Intracellular targeting of annexin A2 inhibits tumor cell adhesion, migration, and in vivo grafting

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Intracellular targeting of annexin A2 inhibits tumor cell adhesion, migration, and in vivo grafting

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Title: Intracellular targeting of annexin A2 inhibits tumor cell adhesion, migration, and in vivo grafting
Author: Staquicini, Daniela I.; Rangel, Roberto; Guzman-Rojas, Liliana; Staquicini, Fernanda I.; Dobroff, Andrey S.; Tarleton, Christy A.; Ozbun, Michelle A.; Kolonin, Mikhail G.; Gelovani, Juri G.; Marchiò, Serena; Sidman, Richard L.; Hajjar, Katherine A.; Arap, Wadih; Pasqualini, Renata

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Citation: Staquicini, D. I., R. Rangel, L. Guzman-Rojas, F. I. Staquicini, A. S. Dobroff, C. A. Tarleton, M. A. Ozbun, et al. 2017. “Intracellular targeting of annexin A2 inhibits tumor cell adhesion, migration, and in vivo grafting.” Scientific Reports 7 (1): 4243. doi:10.1038/s41598-017-03470-w. http://dx.doi.org/10.1038/s41598-017-03470-w.
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Abstract: Cytoskeletal-associated proteins play an active role in coordinating the adhesion and migration machinery in cancer progression. To identify functional protein networks and potential inhibitors, we screened an internalizing phage (iPhage) display library in tumor cells, and selected LGRFYAASG as a cytosol-targeting peptide. By affinity purification and mass spectrometry, intracellular annexin A2 was identified as the corresponding binding protein. Consistently, annexin A2 and a cell-internalizing, penetratin-fused version of the selected peptide (LGRFYAASG-pen) co-localized and specifically accumulated in the cytoplasm at the cell edges and cell-cell contacts. Functionally, tumor cells incubated with LGRFYAASG-pen showed disruption of filamentous actin, focal adhesions and caveolae-mediated membrane trafficking, resulting in impaired cell adhesion and migration in vitro. These effects were paralleled by a decrease in the phosphorylation of both focal adhesion kinase (Fak) and protein kinase B (Akt). Likewise, tumor cells pretreated with LGRFYAASG-pen exhibited an impaired capacity to colonize the lungs in vivo in several mouse models. Together, our findings demonstrate an unrecognized functional link between intracellular annexin A2 and tumor cell adhesion, migration and in vivo grafting. Moreover, this work uncovers a new peptide motif that binds to and inhibits intracellular annexin A2 as a candidate therapeutic lead for potential translation into clinical applications.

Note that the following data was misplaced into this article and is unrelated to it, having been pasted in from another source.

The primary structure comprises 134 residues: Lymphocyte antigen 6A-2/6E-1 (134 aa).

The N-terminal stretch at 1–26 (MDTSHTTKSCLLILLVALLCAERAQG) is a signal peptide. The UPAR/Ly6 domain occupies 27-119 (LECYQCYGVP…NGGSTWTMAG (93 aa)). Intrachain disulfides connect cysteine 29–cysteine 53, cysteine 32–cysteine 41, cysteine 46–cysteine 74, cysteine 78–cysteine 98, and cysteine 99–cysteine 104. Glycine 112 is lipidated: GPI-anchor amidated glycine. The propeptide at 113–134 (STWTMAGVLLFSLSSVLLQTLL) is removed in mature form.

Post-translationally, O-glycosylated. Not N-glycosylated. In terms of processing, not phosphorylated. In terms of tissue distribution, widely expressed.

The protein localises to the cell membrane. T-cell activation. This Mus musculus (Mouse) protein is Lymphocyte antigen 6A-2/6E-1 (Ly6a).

Published Version: doi:10.1038/s41598-017-03470-w
Other Sources: http://www.ncbi.nlm.nih.gov/pmc/articles/PMC5484684/pdf/
Terms of Use: This article is made available under the terms and conditions applicable to Other Posted Material, as set forth at http://nrs.harvard.edu/urn-3:HUL.InstRepos:dash.current.terms-of-use#LAA
Citable link to this page: http://nrs.harvard.edu/urn-3:HUL.InstRepos:33490773
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